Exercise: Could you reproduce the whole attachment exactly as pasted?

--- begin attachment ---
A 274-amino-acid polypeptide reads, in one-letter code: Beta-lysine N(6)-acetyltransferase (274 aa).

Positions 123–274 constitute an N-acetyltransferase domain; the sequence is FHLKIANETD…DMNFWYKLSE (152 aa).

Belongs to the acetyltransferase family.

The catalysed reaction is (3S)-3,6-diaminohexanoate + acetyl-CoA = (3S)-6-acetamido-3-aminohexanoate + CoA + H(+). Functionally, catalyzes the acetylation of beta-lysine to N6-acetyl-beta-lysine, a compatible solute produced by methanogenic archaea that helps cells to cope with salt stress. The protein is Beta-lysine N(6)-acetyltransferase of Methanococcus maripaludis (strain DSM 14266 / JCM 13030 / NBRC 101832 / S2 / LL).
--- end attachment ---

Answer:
A 274-amino-acid polypeptide reads, in one-letter code: Beta-lysine N(6)-acetyltransferase (274 aa).

Positions 123–274 constitute an N-acetyltransferase domain; the sequence is FHLKIANETD…DMNFWYKLSE (152 aa).

Belongs to the acetyltransferase family.

The catalysed reaction is (3S)-3,6-diaminohexanoate + acetyl-CoA = (3S)-6-acetamido-3-aminohexanoate + CoA + H(+). Functionally, catalyzes the acetylation of beta-lysine to N6-acetyl-beta-lysine, a compatible solute produced by methanogenic archaea that helps cells to cope with salt stress. The protein is Beta-lysine N(6)-acetyltransferase of Methanococcus maripaludis (strain DSM 14266 / JCM 13030 / NBRC 101832 / S2 / LL).